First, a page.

There you are: living in the US, cohabiting (is this a fucking word?) with a cat, and getting a job in Denmark. Despite what most of your family and friends tell you, you decide you are going to bring your furry friend to Denmark. You’re a planner, so you start figuring out the logistics of such a thing four months before you are supposed to leave the US. You call your current vet, the Copenhagen airport, the future vet you’ll be getting the necessary documentation from, and the USDA. You think you’ve got your shit together.
Well, you don’t.
You want to bring a cat to Denmark? Just follow these bajillion easy steps.
- Reconsider. Heavily.
- Come to the inevitable conclusion that you love your fluffy little asshole and decide you are going to do this damn thing despite the nay-sayers and your better judgement.
- There are only three airlines that allow for in cabin transport (you don’t think you can handle the thought of fluffy loosing his shit in the cargo hold) of animals into the EU. Delta, United, and Air Canada. None of these are cheap airlines, so gird your loins. If you chose to go with Air Canada (who has excellent customer service and decent in flight meals) it might be cheaper for you to buy a round trip ticket even if you are only travelling one way. Why, you might ask? I. Have. No. Fucking. Clue.
- After you purchase your tickets, call the airline to reserve a spot for your cat. This will be an extra USD100 on top of the outlandish prices you just paid for your tickets. The airline will check if the people around you have listed a cat allergy. If so, they will move your seat. They only allow transport of up to 2 animals per flight, so call as early as possible.
- Have a strong drink, cause shit is about to get worse.
- Now you and the fluff butt have reserved seats on a flight. Let’s talk veterinary requirements. You will have to ensure that your cat is microchipped (ISO standard 11784 or ISO standard 11785. If your pet was chipped before 2010, it is possible you will have to get this re-done). You will need paperwork from the company that implanted the microchip to provide proof of the date of implantation. This information is not given when the pet is scanned. For whatever fucking reason.
- You will have to provide the certificate of rabies vaccination for your cats current rabies vaccination. This vaccination must have occurred after the time of microchip implantation and before 21 days of your scheduled flight. Don’t fuck around with this time line. Let me be clear. You must have the actual CERTIFICATE OF RABIES VACCINATION. You will ALSO need your veterinary records because they will have to have the lot number off the box the specific vaccine was taken from. At this point, I think my cat has better documentation than I do.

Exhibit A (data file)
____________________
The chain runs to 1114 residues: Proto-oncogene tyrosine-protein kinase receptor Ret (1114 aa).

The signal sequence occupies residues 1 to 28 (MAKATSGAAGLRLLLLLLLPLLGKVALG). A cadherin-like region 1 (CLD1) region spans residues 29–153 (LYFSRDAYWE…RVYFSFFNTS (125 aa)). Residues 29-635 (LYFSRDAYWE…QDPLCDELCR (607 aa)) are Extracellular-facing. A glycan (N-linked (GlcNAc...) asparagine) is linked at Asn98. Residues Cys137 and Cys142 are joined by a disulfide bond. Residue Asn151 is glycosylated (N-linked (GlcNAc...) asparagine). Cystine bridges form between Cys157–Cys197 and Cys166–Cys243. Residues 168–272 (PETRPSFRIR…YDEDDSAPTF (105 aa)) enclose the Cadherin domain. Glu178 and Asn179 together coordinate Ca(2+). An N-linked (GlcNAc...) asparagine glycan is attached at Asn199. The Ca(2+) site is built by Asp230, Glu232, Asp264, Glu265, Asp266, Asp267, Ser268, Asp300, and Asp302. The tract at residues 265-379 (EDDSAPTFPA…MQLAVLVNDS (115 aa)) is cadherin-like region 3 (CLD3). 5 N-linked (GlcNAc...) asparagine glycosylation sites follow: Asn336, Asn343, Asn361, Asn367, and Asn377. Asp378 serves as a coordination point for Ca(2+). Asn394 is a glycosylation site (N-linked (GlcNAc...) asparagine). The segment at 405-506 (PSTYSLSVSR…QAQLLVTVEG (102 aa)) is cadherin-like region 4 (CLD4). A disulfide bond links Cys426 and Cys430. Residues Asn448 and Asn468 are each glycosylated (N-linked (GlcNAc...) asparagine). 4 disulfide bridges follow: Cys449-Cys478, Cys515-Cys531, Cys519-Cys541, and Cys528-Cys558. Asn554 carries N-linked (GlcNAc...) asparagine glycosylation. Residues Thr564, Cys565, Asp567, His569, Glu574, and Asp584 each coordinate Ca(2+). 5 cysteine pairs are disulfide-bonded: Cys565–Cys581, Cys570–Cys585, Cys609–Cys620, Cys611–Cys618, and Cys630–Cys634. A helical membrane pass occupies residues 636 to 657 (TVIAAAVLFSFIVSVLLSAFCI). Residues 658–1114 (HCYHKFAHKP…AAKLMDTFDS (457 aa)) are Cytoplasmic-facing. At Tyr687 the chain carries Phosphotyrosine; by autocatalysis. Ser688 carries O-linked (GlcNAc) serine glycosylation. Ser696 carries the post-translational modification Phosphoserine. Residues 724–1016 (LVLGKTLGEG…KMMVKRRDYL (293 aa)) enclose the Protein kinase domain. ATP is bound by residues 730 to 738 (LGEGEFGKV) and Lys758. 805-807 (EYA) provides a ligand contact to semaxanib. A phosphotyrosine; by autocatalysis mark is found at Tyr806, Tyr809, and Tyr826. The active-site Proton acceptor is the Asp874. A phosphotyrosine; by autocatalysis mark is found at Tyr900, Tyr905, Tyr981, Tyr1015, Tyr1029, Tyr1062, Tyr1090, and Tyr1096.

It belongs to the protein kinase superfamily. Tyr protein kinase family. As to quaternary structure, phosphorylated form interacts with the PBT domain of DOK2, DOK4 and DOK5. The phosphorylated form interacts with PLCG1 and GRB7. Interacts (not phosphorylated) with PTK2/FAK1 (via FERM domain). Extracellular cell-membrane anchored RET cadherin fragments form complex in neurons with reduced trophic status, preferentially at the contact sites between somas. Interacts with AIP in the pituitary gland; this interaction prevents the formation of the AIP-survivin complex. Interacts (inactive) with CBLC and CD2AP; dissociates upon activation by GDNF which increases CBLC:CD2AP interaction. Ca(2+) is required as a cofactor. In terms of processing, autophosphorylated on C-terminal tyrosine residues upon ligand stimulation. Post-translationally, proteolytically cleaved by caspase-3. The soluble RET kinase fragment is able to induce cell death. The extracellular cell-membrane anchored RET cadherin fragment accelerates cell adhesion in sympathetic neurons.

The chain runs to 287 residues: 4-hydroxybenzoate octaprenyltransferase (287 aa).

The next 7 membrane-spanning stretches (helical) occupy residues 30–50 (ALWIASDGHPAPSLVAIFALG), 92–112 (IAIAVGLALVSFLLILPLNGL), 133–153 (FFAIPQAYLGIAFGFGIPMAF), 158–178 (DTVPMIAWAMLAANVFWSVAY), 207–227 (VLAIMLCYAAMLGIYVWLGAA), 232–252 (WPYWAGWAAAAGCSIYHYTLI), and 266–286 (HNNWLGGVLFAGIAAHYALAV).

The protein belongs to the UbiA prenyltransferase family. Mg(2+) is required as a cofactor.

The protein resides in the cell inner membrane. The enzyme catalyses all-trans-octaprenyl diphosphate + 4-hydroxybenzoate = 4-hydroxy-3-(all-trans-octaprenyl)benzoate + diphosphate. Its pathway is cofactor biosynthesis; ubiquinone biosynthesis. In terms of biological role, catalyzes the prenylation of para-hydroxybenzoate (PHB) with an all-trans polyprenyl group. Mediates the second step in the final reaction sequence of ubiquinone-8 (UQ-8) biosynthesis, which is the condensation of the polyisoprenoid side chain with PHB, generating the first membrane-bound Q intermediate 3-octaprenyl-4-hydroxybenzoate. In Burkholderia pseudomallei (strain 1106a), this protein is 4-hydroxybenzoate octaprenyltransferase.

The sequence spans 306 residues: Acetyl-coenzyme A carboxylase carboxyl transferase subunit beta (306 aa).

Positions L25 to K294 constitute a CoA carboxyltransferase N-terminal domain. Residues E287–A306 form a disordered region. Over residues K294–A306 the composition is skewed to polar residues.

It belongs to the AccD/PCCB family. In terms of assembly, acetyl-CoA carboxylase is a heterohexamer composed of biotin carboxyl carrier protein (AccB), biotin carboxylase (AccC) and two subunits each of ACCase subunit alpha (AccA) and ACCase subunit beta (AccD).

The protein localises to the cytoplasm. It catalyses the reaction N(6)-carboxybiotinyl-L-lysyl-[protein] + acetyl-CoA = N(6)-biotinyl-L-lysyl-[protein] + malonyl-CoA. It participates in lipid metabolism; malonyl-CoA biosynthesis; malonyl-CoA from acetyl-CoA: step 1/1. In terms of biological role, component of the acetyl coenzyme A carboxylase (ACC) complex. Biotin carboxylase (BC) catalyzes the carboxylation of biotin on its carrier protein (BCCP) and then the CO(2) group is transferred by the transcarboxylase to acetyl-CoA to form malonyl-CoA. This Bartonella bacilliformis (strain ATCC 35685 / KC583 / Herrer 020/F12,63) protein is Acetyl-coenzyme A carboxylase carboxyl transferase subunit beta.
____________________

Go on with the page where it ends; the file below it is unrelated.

- It is also strongly suggested that your cat have the Feline Viral Rhinotracheitis, Calcivirus, and Panleukopenia (FVRCP) vaccinations. If they do not (or they aren’t current) do not have them redone within 14 days of the flight.
- You will have to get a EU Health certificate (form Annex II) from your vet. This is a six page document which details that an actual certified vet has reviewed all of the aforementioned documentation and that it is correct and true to the best of his or her knowledge. These six pieces of paper (which your vet will print for you) will cost you ~ USD200. If you use a Banfield pet hospital (props!) and have a pet care plan (look at you and your preventative medicine tendencies…I am fucking proud of you!) it will only run you ~ USD120 (if you have a dog these requirements are different and will cost more).
- You have cried at home, in the vets office, and on your fiancé at this point. You have also discovered that you love Deep Eddy grapefruit vodka and soda water. You thought you were done. But you aren’t. Pull on your big girl panties and get ready to deal with this last fucking step.
- This health certificate must be endorsed by the fucking USDA. No, I am not kidding. In the state of Florida there are only two locations to have this done. Information on where the USDA centers are located in your state can be found on their super user friendly website (was that sarcastic…because it was supposed to be). You will have to bring the health certificate and all aforementioned documentation to the USDA center. You will pay an additional USD38 (for cats…more for dogs) and they will stamp those six sheets of paper with a very official looking raised seal of approval (note that if your animal is a service animal, this part of the process is actually free for you). You will play Pokemon Go in the lobby while you wait. You will also commiserate with the other animal lovers there who were silly enough to want to bring their pets with them on their journeys.
- You now have a USDA certified prime cat.
- All that is left for you to do is drug the furry butthead (I used prozac as prescribed by my vet…it was glorious) and lug him across a globe. Your animal and carrier must not weigh more than 25lbs, so you might have to put fluffy on a diet. The carrier must be airline approved, and fit under the seat in front of you. They will take you into a private room at security, have you remove your cat, and scan his carrier separately. Fluffy will not enjoy any of this process, but the drugs will help.
- Bring those little bottles of booze with you so you don’t have to pay USD13 for the whiskey ginger you so desperately need at this point.
- Carry every bit of paper work you have with you. You don’t want to be caught unaware when they ask for all of it at security and at customs.
You’ve done it. You brought your fucking cat to Denmark. I sincerely hope that you get an intense amount of enjoyment at hearing that meow and seeing his fluffy little ass every time you walk through the door of your new apartment (which was harder to find than it had to be…because you had to tell them you were bringing a fucking cat). I know I do.